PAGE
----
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Next: First Results Up: CCD Subpixel Structure Previous: Introduction and Motivation

Description of Mesh Experiments

One possible method for determining the sub-pixel structure would be illuminating a pixel with a very narrow beam of monochromatic X-ray and observing how the CCD response changed as the beam was rastered across the pixel. Unfortunately, obtaining a well focused X-ray beam is difficult, and even if it were trivial, the experiment would require too much time to acquire enough data to make the results statistically significant. One possible solution to both of these problems is using a metal film with relatively small holes (4 $\mu m$ holes compared to the 24 $\mu m$ size of a pixel) placed in a regular fashion[*]. When this mesh is placed close to the CCD surface and rotated with respect to the axes defined by the gate structure and channel stops, a moiré pattern is formed when the device/mesh combination is illuminated with X-rays. Figure 4.36 shows a section of the mesh, and Figure 4.37 shows the fixture used to hold the mesh tight and close to the surface of the CCD.


  
Figure 4.36: Schematic of the mesh showing its orientation to the CCD
\begin{figure}
\vspace{2.5in}
\special{psfile=calReport/mjp/meshview.ps
angle=-90
hscale=50
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voffset=260
hoffset=35
}\end{figure}


  
Figure 4.37: Fixture used to hold the mesh close to the CCD surface
\begin{figure}
\vspace{2.25in}
\special{psfile=calReport/mjp/meshholder.ps
angle=-90
hscale=50
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voffset=240
hoffset=35
}\end{figure}

The resulting moiré pattern contains the CCD's response to a 4 $\mu m$ X-ray beam that was uniformly rastered across the pixel area. The smaller the relative angle between the mesh's orientation and the CCD axes, the more pixels are required to make a moiré cell, and the finer resolution of the CCD's response[*]. Typical measurements were performed with angles on order of $5^{\circ}$, and moiré cell dimensions of 61 pixels.

Analysis of the data begins with selecting suitable grade events (single pixel and horizontally or vertically split events) from the photo-peak of the monochromatic line to build the moiré cells, rotating the moiré cells, and summing individual cells into one representative pixel (hereafter RP) for the entire CCD. Figure 4.38 shows a sample of the unrotated, raw moiré cells that are a direct output of the illumination of the mesh/CCD system and the RP, repeated in a 3x3 array to make it easy to see the boundary regions of the pixel. With the RP generated, determination of the sub-pixel structure can proceed. By compressing the RP in one direction, the attenuating affect of the channel stops or the gates can be modeled. For the rest of this review, we concentrate only on the channel stops, although the same techniques can be applied to measure the gates.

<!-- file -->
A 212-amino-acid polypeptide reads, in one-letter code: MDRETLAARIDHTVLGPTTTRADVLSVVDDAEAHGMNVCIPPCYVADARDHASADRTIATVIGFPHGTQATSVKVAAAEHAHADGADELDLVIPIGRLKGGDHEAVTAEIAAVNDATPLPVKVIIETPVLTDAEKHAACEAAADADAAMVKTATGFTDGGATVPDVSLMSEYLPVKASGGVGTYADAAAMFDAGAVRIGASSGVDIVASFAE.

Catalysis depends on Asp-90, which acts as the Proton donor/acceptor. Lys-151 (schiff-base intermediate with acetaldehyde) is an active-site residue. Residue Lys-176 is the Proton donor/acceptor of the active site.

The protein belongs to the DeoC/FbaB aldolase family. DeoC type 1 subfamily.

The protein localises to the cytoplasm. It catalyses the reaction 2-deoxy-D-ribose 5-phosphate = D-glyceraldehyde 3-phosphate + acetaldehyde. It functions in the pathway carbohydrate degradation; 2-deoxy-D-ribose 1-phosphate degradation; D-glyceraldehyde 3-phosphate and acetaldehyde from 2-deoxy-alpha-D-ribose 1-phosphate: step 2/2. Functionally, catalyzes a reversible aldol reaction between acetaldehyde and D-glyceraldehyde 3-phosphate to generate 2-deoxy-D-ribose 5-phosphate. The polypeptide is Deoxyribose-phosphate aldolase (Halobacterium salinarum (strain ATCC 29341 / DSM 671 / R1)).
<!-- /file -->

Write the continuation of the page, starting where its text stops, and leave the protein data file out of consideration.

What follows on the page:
Figure 4.38: Left: Raw data showing the moiré cells. Right: The representative pixel (RP) repeated in a 3x3 array.
\begin{figure}
\vspace{2.7in}
\special{psfile=calReport/mjp/moire.ps
angle=0
hscale=70
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voffset=-65
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}\end{figure}

The approach for determining the channel stop dimensions is quite straightforward. The attenuation in detected photons expected from the channel stop (recall that the Slab and Stop Model assumes that any photon interacting in the sub-pixel structure will not be detected) is convolved with the PSF of the mesh holes. The resultant convolution is compared to the experimental data, and the channel stop model parameters are allowed to vary, using a $\chi^{2}$ fit statistic to determine the best-fit parameters. Figure 4.39 shows the five parameters used to describe the channel stop. Compare the model to the SEM photo of an actual channel stop in Figure 4.35.


  
Figure 4.39: Five parameter channel stop model
\begin{figure}
\vspace{2.5in}
\special{psfile=calReport/mjp/channel_stop_two.ps
angle=-90
hscale=44
vscale=44
voffset=230
hoffset=65
}\end{figure}

In addition to constructing a realistic channel stop model, the success of this technique depends on providing an accurate PSF for the mesh and accounting for additional processes that effectively broadens the PSF (i.e. diffraction, diffusion of the charge cloud, distortions to the PSF caused by using a non-parallel X-ray source). Producing such an analytic aperture function (hereafter AF) is a daunting task. Fortunately, the AF can be ascertained from the mesh data itself. Horizontal and vertical split events come from photons that interact within an electron cloud size diameter of the pixel boundary. Analysis of BESSY KMC data performed by Jones and Prigozhin [Jones and Prigozhin1997] indicate that cloud sizes range between 10 and 100 nm. The distribution of the horizontal and vertical split events ($\Delta_{split \: events}$), then, is the convolution of a 10-100 nm step function ($\Theta$) with the AF.  
 \begin{displaymath}
AF \otimes \Theta = \Delta_{split \: events}\end{displaymath} (27)
The projection of the mesh holes on the surface of the CCD are at least 4.5 $\mu m$ in diameter, so $\Theta$ can be approximated as a $\delta$ function. Equation 4.15 then becomes  
 \begin{displaymath}
AF \otimes \Theta \approx AF \otimes \delta = AF = 
\Delta_{split \: events}\end{displaymath} (28)


Footnotes

...fashion
Hiroshi Tsunemi of Osaka University suggested this technique and provided the mesh used to perform this experiment.

...response
Readers are referred to the paper by Tsunemi [Tsunemi et al.1997] for the analytic derivation of these relationships.


next up previous contents
Next: First Results Up: CCD Subpixel Structure Previous: Introduction and Motivation

Mark Bautz
11/20/1997